Little did I know that six weeks later, the Jets would stage another comeback on Monday Night Football. At the time, as a 12-year old boy, it was hard to truly quantify how incredible the “Monday Night Miracle” really was. Unlike the majority of our fellow fans, Dad and I didn’t leave. Dad had actually purchased two extra seats so that my brother Mike and his girlfriend could come to the game as well, and looking back he was sweating a bit as midnight came and went.
“I told her father that it would be a late night,” Dad will tell you today.
What people forget about the “Monday Night Miracle” is that Dolphins scored immediately after Chrebet capped off a 23-point fourth-quarter comeback with a 24-yard touchdown reception. Brock Marion returned the ensuing kickoff 47 yards, and on the very next play, Jay Fiedler threw a 46-yard touchdown to Leslie Shepherd.
Down seven once again, Testaverde marched the troops down the field – with thanks to an incredible catch by Richie Anderson – and ultimately threw the iconic touchdown pass to tackle Jumbo Elliot.
Better still, in overtime, Marcus Coleman intercepted Fiedler twice in the span of six plays. Thurman Thomas forced Coleman to fumble after the first interception, the Dolphins recovered the ball, and five plays later Coleman picked Fiedler off again. This time he held onto the ball, and seven plays later, minutes after 1:00 a.m., John Hall drilled a 40-yard field goal to win.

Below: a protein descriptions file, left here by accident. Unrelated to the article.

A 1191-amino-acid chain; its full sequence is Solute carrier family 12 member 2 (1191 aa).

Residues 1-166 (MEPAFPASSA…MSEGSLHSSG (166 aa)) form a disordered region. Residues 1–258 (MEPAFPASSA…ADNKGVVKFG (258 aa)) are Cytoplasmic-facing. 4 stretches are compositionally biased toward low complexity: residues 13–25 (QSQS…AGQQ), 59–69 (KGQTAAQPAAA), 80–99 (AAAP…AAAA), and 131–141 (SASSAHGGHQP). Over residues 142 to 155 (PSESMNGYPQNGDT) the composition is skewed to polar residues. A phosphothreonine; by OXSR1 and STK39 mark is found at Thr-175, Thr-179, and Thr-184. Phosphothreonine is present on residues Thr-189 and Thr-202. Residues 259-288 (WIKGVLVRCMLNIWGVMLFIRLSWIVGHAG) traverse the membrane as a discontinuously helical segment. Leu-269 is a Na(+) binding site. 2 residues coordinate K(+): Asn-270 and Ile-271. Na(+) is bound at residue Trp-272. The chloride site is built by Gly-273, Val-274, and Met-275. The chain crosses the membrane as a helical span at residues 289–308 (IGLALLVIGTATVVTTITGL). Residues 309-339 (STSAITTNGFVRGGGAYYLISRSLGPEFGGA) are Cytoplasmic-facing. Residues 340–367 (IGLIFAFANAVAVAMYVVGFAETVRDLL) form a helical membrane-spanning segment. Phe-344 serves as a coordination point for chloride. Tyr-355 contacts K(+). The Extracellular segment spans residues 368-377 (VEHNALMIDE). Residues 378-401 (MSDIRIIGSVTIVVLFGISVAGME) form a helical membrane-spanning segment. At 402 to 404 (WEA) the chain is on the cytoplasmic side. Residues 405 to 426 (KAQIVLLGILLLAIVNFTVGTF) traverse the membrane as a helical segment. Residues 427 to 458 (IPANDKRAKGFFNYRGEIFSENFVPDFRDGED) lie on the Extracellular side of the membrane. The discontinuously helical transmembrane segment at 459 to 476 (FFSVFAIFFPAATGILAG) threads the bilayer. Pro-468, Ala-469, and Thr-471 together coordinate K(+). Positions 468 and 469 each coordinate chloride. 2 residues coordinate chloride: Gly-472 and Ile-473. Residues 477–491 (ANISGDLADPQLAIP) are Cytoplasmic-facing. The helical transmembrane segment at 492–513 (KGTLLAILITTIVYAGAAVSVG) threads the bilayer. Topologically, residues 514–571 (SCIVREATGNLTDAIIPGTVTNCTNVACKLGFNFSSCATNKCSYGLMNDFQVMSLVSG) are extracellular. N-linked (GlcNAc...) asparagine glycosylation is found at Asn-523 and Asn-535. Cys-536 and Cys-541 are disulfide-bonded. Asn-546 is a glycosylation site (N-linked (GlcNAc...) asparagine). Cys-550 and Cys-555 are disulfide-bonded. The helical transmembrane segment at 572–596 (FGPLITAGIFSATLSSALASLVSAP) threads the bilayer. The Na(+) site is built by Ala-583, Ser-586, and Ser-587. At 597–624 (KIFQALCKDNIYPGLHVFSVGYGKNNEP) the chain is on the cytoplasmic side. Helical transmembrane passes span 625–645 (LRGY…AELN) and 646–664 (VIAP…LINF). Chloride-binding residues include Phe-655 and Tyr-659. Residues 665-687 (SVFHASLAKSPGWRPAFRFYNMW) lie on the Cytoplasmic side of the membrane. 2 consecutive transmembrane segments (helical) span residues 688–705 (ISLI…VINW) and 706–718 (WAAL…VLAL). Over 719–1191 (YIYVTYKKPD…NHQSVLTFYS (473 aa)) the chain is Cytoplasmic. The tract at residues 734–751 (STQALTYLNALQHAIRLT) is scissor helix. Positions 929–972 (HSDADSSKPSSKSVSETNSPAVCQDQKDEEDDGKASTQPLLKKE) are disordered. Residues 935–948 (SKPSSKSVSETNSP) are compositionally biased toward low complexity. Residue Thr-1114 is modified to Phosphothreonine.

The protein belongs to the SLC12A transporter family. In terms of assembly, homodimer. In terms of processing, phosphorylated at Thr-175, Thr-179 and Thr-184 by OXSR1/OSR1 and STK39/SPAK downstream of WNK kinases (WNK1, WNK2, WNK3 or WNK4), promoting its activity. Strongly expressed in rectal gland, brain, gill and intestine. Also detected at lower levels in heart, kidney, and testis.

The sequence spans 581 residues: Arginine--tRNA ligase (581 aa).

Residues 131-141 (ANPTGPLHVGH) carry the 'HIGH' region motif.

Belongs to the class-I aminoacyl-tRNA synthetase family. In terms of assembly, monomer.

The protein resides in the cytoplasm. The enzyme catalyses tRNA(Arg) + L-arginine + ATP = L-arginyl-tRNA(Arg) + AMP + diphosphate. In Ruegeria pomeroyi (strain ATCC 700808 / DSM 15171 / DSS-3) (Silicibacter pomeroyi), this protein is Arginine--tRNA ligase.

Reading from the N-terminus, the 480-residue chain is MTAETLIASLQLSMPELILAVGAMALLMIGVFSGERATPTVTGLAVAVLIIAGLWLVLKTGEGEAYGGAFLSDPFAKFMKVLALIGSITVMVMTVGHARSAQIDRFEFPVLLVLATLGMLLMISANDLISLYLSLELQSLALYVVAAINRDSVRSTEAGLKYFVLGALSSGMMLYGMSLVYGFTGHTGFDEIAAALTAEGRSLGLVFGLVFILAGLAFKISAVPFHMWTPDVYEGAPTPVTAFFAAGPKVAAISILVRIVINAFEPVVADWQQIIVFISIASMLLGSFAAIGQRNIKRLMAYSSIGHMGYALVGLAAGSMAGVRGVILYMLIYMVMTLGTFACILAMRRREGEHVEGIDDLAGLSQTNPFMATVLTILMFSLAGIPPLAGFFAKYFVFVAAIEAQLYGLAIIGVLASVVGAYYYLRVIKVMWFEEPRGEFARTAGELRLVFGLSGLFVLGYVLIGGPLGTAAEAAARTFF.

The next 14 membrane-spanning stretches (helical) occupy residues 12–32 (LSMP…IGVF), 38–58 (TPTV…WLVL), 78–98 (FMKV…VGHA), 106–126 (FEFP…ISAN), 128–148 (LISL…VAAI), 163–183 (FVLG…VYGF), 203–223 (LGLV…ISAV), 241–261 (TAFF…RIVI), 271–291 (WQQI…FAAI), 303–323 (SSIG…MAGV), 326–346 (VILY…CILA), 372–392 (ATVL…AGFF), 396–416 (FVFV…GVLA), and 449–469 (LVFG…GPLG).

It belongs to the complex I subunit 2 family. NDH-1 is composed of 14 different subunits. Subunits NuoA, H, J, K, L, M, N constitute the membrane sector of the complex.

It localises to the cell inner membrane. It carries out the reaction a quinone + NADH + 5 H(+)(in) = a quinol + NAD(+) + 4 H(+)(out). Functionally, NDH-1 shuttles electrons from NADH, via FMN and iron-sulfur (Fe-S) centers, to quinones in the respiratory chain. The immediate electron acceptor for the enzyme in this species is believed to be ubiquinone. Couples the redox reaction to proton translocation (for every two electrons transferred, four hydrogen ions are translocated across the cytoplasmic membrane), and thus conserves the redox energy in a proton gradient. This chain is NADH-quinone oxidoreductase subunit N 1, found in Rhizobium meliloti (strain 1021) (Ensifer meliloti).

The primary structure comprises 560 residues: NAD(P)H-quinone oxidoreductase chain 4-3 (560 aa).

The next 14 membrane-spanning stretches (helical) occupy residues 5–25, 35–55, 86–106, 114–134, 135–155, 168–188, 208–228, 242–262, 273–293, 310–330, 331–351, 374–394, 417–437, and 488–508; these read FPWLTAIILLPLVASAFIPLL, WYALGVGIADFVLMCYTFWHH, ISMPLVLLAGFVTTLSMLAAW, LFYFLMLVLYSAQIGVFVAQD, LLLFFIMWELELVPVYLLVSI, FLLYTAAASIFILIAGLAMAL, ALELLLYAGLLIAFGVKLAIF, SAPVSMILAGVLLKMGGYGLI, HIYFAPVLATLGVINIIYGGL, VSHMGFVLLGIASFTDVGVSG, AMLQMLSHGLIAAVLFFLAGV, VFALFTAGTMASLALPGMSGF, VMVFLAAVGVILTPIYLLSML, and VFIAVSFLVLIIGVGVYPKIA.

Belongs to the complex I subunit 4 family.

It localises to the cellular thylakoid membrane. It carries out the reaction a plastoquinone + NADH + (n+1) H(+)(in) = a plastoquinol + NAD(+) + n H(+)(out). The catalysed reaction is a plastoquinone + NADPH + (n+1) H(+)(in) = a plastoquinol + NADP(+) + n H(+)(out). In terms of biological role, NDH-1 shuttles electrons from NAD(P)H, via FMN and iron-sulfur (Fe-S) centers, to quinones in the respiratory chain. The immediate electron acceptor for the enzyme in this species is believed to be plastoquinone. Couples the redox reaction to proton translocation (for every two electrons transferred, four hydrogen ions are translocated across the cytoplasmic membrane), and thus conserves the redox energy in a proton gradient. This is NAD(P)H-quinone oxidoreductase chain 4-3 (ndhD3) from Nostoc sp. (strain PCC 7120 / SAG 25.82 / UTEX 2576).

The Jets finished the 2000 season 9-7, but failed to make the playoffs.
In 2001, the Jets stumbled out of the gate, losing by three touchdowns at home against Peyton Manning’s Indianapolis Colts. The entire world changed two days later on September 11th, and in the wake of the tragedies that had occurred, Week 2 of the NFL season was postponed until what would’ve been the first round of the playoffs. Both New York teams were away during the new Week 2 slate of games, and in Week 3, while the Giants were once again away from the Meadowlands, the Jets hosted the San Francisco 49ers on Monday Night Football.
I can still remember gazing at the New York skyline in disbelief as Dad drove up the Jersey Turnpike. The Twin Towers were gone. Inexplicably gone. The mood was grim in the parking lot, and the only thing I remember about the game is that I cried during the National Anthem. To this day I well up whenever the anthem is played at sporting events – the memory of thousands of New Yorkers weeping uncontrollably while waiving tiny American flags will never leave me.
The Jets sucked at home that year, finishing 3-5, but made the playoffs as a 10-6 wildcard team. They lost against the Oakland Raiders in Oakland in the first round of the playoffs after beating them in the Coliseum in Week 17 (formerly Week 2).